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Inchkeith Island and fortifications

A Scheduled Monument in Burntisland, Kinghorn and Western Kirkcaldy, Fife

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Latitude: 56.0324 / 56°1'56"N

Longitude: -3.1352 / 3°8'6"W

OS Eastings: 329358

OS Northings: 682744

OS Grid: NT293827

Mapcode National: GBR 2B.RX7F

Mapcode Global: WH6S7.TM7W

Entry Name: Inchkeith Island and fortifications

Scheduled Date: 17 March 1976

Last Amended: 4 June 2018

Source: Historic Environment Scotland

Source ID: SM3838

Schedule Class: Cultural

Category: 20th Century Military and Related: Domestic buildings (prefabricated); Secular: fort (non-prehistori

Location: Kinghorn

County: Fife

Electoral Ward: Burntisland, Kinghorn and Western Kirkcaldy

Traditional County: Fife


The monument consists of the greater part of the island of Inchkeith and its fortifications, the main elements of which are:

The Franco-Scottish Fort of 1556-64, of which two curtains and a flanker with a gunloop stand to full height, with the lower courses and corework of the south salient.

Three small forts or self-defensible batteries with underground magazines of 1878-81. Of these forts 2 and 3 survive with modified gun pits and splinter canopies, while the superstructure of fort 1 has been superseded by a later emplacement.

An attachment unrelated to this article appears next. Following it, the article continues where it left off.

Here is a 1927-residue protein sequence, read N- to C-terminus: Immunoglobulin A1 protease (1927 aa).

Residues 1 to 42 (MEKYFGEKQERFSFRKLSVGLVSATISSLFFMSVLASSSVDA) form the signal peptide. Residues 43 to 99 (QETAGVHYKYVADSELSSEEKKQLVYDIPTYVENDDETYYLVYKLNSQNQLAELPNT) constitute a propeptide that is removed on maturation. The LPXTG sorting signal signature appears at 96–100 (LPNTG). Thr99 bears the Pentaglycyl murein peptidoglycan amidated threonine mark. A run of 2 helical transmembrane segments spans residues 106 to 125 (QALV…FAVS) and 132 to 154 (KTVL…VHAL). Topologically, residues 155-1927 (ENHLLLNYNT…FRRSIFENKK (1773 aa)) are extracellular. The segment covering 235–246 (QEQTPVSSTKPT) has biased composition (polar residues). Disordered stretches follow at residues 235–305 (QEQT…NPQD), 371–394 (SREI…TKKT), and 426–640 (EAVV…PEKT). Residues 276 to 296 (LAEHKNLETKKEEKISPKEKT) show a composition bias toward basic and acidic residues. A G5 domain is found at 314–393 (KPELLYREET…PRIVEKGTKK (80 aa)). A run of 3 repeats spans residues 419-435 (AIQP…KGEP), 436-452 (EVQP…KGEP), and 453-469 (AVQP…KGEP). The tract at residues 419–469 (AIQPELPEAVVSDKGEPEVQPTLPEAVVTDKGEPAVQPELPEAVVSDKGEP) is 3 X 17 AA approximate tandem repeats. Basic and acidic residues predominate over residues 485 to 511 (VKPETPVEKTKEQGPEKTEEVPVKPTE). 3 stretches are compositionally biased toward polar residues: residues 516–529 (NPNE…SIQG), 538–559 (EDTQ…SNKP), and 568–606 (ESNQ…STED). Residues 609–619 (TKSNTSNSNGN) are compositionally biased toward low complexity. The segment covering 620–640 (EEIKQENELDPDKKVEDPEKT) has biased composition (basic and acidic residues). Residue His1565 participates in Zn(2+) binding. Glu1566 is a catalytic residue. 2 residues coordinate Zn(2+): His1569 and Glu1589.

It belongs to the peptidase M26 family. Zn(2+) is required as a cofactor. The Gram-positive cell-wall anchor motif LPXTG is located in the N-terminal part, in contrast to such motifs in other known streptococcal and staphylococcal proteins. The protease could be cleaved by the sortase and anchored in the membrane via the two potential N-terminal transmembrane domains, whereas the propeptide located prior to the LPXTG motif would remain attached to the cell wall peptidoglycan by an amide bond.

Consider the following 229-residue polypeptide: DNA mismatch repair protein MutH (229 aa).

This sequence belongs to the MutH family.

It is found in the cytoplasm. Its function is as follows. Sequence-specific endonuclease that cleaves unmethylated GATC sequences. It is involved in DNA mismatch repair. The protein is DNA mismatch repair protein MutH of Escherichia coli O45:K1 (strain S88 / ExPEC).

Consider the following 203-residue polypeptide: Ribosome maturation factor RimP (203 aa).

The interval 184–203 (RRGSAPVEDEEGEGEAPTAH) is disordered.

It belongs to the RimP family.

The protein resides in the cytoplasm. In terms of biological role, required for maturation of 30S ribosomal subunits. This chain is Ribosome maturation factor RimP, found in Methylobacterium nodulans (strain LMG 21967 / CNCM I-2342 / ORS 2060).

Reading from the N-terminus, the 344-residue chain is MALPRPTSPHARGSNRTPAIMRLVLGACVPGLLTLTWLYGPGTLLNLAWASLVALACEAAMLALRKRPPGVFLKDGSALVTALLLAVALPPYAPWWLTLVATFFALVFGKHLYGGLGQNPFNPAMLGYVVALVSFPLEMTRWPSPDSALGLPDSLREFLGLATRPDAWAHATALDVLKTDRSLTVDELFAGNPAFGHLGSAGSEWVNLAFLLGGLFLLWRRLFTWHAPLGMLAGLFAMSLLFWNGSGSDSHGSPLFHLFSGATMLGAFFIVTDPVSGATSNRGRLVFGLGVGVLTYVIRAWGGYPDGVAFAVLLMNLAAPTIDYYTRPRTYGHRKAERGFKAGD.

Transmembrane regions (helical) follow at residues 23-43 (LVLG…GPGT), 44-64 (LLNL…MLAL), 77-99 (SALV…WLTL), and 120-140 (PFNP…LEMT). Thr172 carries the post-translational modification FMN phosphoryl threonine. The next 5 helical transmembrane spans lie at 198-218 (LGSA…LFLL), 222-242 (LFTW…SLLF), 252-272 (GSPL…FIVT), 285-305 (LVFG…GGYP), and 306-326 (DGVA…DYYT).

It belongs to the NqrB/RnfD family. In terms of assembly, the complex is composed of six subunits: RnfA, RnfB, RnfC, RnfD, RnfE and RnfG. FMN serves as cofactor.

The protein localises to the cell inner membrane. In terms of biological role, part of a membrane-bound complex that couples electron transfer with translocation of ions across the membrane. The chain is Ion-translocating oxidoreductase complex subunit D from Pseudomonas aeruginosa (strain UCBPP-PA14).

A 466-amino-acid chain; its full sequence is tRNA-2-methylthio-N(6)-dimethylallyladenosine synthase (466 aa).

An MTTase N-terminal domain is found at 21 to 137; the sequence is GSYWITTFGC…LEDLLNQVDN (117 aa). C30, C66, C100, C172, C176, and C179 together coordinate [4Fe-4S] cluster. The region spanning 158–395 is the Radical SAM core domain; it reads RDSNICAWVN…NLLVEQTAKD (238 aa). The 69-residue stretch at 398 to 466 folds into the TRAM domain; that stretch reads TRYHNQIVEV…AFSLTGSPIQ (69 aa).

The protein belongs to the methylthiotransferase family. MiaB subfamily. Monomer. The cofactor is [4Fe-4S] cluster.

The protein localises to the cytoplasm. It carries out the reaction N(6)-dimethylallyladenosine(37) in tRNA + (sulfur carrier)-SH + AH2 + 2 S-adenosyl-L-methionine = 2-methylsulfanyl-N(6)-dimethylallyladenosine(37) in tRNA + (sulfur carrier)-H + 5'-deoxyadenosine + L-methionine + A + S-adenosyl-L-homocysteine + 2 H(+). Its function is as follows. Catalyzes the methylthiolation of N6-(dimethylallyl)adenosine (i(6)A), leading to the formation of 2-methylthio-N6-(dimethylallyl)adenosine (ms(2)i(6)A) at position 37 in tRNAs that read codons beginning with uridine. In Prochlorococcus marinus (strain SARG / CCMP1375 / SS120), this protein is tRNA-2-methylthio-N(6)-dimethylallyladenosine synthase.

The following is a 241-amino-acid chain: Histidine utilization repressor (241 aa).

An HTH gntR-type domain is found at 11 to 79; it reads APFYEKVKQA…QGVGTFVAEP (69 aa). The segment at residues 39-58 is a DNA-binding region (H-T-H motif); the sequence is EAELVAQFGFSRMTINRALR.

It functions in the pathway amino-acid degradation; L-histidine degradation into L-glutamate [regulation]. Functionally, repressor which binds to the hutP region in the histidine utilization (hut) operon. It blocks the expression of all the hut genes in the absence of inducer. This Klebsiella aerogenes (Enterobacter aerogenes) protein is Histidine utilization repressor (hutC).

Three barbettes or gun pits for 9.2" guns of 1903, 1904 and 1907, with associated accommodation, storage and magazines.

A stone built barrack complex south-east of the harbour of about 1900.

Cells and passages of position-finding and fire control systems of about 1890-1914.

Gun emplacement at the West Stell of the early 20th century.

Various concrete block houses above high-water mark of the early 20th century.

Fire trenches of the early 20th century and the period of the First World War.

Wire stakes from early 20th century barbed wire entanglements.

The scheduled area consists of the whole island, including an area off-shore in order to cover any associated archaeology.

Specifically excluded are:

The memorial to Lord Herbert of Lea;
The lighthouse and lighthouse keeper's house and ancillary buildings (but including the rebuilt 16th century gate in the screen wall);
The jetty of the Leith Harbour; and
The fog horn stance at the extreme northern end of the island

Source: Historic Environment Scotland

Statement of Scheduling

The monument is of national importance for our understanding of the history of artillery fortification in Scotland, with structures dating from the 1550s to the period of the Second World War.

Source: Historic Environment Scotland



RCHAMS records the site as NT28SE 1.


Saunders A 1984, 'The defences of the Firth of Forth, in D. J. Breeze (ed.) Studies in Scottish Antiquity, 469-487.

Saunders A 1989, Fortress Britain, 195-205.


Source: Historic Environment Scotland

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